Wildfires are bigger, more destructive, more frequent and impact more people than ever before. For fire and law enforcement commanders, it is no longer unique to call for evacuations. Already in California this fire season, eight people were killed, more than 400 homes burned, three state declarations of emergency proclaimed and tens of thousands of people evacuated. With the increased need to evacuate to protect lives, efforts must be made by emergency managers to improve coordination between the numerous agencies that implement a successful, safe and efficient evacuation during an emergency.
Emergency managers are looking at a new paradigm where multiple evacuations involving scores of people are prevalent. Many of the evacuees are elderly or have special needs. Despite challenging budgets,emergency managers must prepare their jurisdictions for the inevitable.
Wildfire evacuations have challenged emergency managers for decades. The Great Peshtigo Fire of 1871 killed up to 2,500 people. In 1910, entire towns were destroyed in Idaho and Montana, and trains pressed into action for evacuations. A passenger train with a 1,000 people from Avery, Montana took refuge in a tunnel after crossing a burning trestle. In 2003, during the Southern California October Fire Siege, hundreds of thousands of people evacuated, 25 people killed and 3,710 homes destroyed. In October 2007, the event was repeated in Southern California when 3,069 homes were destroyed, except this time even more people evacuated. Estimates of more than a million people were evacuated, eclipsing those evacuated during Hurricane Katrina. In 2014, the small town of Weed, California was nearly destroyed by a relatively small 516-acre fire that consumed 157 single residences and eight commercial properties. The town was evacuated including an elementary school that was damaged by the flames.
In 2015, California experienced 8,745 fires – 23 considered major fires burning nearly 1,000,000 acres. The 70,868-acre Butte fire in Calaveras County destroyed more than 900 structures, 549 of which were homesand caused the evacuation of thousands of people in this rural community where 21 percent of the population is over 65. The fire killed two civilians over 65. Lake County had three major fires in a two month period with thousands of homes destroyed and four civilian fatalities, all over 65 years old.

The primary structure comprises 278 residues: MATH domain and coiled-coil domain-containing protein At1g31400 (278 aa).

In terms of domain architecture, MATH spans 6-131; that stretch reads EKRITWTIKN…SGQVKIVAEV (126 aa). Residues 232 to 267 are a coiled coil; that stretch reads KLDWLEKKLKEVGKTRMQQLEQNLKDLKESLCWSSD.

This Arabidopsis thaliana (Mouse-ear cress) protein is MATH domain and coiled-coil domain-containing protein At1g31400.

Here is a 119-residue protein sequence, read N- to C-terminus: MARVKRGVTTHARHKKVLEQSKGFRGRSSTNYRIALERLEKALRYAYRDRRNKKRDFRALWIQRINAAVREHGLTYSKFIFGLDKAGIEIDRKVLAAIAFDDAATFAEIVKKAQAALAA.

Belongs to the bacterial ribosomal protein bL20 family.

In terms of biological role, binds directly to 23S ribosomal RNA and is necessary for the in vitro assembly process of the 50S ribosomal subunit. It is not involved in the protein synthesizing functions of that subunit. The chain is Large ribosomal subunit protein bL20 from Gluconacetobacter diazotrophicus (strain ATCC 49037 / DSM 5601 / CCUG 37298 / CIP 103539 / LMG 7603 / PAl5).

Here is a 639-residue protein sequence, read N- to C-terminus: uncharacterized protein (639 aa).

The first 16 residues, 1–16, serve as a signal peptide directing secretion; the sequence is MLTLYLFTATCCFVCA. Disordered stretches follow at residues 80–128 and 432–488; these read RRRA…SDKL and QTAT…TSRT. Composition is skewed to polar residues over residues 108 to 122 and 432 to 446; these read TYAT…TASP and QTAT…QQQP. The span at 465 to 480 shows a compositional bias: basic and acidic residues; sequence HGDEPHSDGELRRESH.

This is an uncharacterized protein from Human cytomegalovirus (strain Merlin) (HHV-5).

In one of the fires in Lake County, about 19,000 people were ordered to evacuate the 76,067-acre Valley Fire that destroyed 1,955 structures, including 1,281 homes; 27 multi-family structures; 66 commercial properties; and 581 other minor structures. Fifty percent of the property owners who lost their homes may never rebuild.
Some county and city governments may go for extended periods of time without being tested by a real incident, but then get smacked with something beyond their capacity and expectation. Like many places in the state, Calaveras County, population 45,000, had only two and a half people assigned to their Office of Emergency Services under the command of the County Sheriff which only has 19 sworn officers. As well intentioned as they wanted to be, the county government just did not have the resources or the experience to handle this level of a disaster caused by the Butte fire.
The goal for emergency managers is to get their jurisdictions ready. They must be the conduits for bringing together agencies tasked with preparing and implementing evacuations, caring and sheltering evacuees and then getting those evacuated back home. They must ensure agencies are ready to use all effective communication methods that include: mainstream media, social media, emergency alerting methods and door to door notification.
To accomplish this objective, emergency managers must pull together all of the agencies involved in evacuations for an annual pre-fire season strategy meeting. Emergency managers are poised to facilitate such a meeting. Fires cross jurisdictions, so interagency cooperation and planning are critical. Simply meeting key players and agreeing to a set of simple principals before the evacuation order will make an enormous difference.
Law enforcement must include county sheriffs’ offices, highway patrol and police departments. The inclusion of wildland fire agencies, US Forest Service and state, county and local fire-fighting resources is critical as their depth of resources and expertise is essential. County social services, Red Cross, health departments, animal services, humane societies, utility companies, public works, public information officers and building officials also must be part of the preparation.
Evacuation terminology must be included in the discussion. California Penal Code Section 409.5 provides that specified law enforcement officers may close or restrict access to an area in the event of a disaster.